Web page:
A newsletter covering regulatory reform efforts in Washington and across America, published by The National Center for Public Policy Research, 20 F Street NW, Suite 700 , Washington, D.C. 20001 (202) 507-6398, Fax (301) 498-1301, E-mail firstname.lastname@example.org.
Issue #33 * December 6, 1995 * David A. Ridenour, Editor
Chairman Clinger to Continue Fight for Restrictions on Agency Lobbying
Last week, William Clinger (R-PA), Chairman of the House Government Reform and Oversight Committee, proposed an amendment to the Lobby Disclosure Act (H.R. 2564) that would have sharply curtailed lobbying activities by federal agencies. The amendment, the Federal Agency Anti-Lobbying Amendment, failed to be approved by the House, due largely to strong House support for a "clean" Lobby Disclosure Act. The measure would have barred agencies from all activities intended to promote public support or opposition to legislation, including such activities as preparing kits, pamphlets, booklets and speeches and would have required government officials who violate the anti-lobbying rules to reimburse the government. Chairman Clinger had introduced the amendment to respond to increasing incidences of lobbying by Executive Branch employees, including efforts by the EPA to generate grassroots opposition to the Clean Water Act Amendments of 1995, among other initiatives. Even though his amendment failed to be approved by the House, Clinger hasn't given up his battle to curb such government abuses: He plans to introduce his reform measure as a free standing bill next year.
As Congress Mulls Future ANWR, New Poll Shows Majority of Americans Support Oil and Gas Leasing.
As budget negotiators continued to debate a provision that would permit oil and gas leasing in a small portion of the Arctic National Wildlife Refuge (ANWR), a new poll was released showing that a majority of the American people support such development. According to the poll, conducted by the Gordon S. Black Corporation, 56% of the American people support some oil and gas leasing in the Coastal Plain of ANWR, while only 37% oppose it. The poll also found that, given a choice between meeting the financial needs of Alaska's Eskimos and giving in to the preservationist demands of professional environmentalists, the public sided with the Eskimos 64% to 24%. Further, a full 89% of those surveyed said they believed the U.S. must develop domestic oil resources and 75% believe local interests should the primary considerations in development plans. Interestingly, only 31% of the public -- according to the poll -- believes that national environmental groups should have influence over resource development issues such as ANWR. The Gordon S. Black Corporation is an independent pollster with membership in the Council of American Survey Research Organizations and the National Council of Public Polls. The poll was conducted November 20-21 and included 1,004 randomly-selected subjects. It has a margin of error of +/- 2.5%.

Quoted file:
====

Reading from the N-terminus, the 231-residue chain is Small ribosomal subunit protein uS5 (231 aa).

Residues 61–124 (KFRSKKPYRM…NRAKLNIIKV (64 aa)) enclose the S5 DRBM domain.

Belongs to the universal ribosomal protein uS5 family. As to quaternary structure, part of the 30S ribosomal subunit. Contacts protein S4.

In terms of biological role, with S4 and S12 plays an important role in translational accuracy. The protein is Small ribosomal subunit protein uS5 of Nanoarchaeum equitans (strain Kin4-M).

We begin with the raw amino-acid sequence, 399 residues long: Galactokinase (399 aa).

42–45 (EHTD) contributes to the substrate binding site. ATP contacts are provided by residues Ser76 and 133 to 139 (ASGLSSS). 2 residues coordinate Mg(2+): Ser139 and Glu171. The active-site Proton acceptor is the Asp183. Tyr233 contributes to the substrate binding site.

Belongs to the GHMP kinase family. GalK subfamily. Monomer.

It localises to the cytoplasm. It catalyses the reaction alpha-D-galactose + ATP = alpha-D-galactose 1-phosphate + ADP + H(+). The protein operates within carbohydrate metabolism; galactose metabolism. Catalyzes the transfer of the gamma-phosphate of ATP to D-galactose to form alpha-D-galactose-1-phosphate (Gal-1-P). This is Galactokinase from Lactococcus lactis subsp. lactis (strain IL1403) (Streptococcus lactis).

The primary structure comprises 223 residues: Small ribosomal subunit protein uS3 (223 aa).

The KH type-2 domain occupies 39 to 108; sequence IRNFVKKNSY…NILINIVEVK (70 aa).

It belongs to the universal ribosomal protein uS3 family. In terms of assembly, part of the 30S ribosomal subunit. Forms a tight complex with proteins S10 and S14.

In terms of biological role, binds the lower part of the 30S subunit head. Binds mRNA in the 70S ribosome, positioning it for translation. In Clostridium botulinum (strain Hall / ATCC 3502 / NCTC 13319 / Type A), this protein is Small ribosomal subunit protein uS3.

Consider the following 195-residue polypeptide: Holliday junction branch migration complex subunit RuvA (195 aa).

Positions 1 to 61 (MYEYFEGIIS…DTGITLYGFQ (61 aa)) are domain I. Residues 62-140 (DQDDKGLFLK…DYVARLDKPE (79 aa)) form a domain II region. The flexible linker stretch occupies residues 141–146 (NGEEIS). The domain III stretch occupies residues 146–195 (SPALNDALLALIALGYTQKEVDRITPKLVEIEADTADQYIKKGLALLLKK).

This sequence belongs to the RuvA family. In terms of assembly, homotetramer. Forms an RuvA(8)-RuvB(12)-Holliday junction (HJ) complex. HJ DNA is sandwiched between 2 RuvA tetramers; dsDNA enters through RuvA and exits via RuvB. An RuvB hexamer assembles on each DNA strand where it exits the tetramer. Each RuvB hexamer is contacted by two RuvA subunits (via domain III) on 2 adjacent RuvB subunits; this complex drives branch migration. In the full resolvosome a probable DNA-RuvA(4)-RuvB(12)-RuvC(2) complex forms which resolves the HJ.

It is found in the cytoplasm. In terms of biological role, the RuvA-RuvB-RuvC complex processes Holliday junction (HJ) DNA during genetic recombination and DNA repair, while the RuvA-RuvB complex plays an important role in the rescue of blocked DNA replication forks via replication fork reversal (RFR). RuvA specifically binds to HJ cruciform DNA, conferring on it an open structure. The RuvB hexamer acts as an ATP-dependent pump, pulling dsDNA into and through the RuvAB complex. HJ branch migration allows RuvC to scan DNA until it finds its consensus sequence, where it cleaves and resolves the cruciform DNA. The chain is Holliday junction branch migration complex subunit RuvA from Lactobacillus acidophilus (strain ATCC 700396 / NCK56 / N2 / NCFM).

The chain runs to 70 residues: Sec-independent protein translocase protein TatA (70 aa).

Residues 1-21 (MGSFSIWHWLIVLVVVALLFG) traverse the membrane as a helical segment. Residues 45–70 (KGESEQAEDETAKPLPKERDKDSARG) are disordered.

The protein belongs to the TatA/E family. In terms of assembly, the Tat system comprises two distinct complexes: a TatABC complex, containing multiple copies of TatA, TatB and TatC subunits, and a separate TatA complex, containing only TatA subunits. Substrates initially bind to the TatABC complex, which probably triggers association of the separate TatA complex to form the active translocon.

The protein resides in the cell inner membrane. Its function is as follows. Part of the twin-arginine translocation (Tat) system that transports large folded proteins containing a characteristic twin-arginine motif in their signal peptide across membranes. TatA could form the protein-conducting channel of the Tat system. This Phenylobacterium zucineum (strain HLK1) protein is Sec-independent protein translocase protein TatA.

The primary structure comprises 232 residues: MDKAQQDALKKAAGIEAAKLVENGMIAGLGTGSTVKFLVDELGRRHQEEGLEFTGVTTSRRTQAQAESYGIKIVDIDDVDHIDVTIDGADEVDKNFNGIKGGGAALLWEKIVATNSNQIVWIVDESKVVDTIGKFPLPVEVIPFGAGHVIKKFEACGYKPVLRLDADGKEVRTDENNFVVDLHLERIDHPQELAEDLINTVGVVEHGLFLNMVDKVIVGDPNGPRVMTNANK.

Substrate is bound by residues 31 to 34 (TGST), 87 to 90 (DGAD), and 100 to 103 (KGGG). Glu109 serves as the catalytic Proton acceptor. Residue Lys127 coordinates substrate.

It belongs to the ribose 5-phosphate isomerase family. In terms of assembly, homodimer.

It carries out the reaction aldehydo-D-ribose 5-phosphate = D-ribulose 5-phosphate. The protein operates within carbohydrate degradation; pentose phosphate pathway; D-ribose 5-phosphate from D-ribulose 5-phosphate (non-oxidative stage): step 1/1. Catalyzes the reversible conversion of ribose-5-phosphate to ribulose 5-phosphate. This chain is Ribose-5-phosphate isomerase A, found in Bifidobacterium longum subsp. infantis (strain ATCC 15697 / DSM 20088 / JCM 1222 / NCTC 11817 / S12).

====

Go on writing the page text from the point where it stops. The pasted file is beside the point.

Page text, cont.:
Measure to Make Controversial Provision of 1990 Clean Air Act Voluntary to be Taken Up in December 12 "Corrections Day."
A bill authored by Representative Donald Manzullo (R-IL) that would make the employee trip reduction program -- a controversial provision of the 1990 Clean Air Act that requires businesses to reduce the number of cars employees use to commute to work -- optional, is headed to the House floor for a vote during the next "Corrections Day," to be held December 12. The bill, H.R. 325, received the unanimous endorsement of the House Commerce Committee on November 29 after an amendment offered by Representative Henry Waxman (D-CA) was approved. The bill is expected to have wide bi-partisan support -- including the support of Representative Waxman. For more information, contact the Mobility Coalition for Clean Air at (202)775-0311.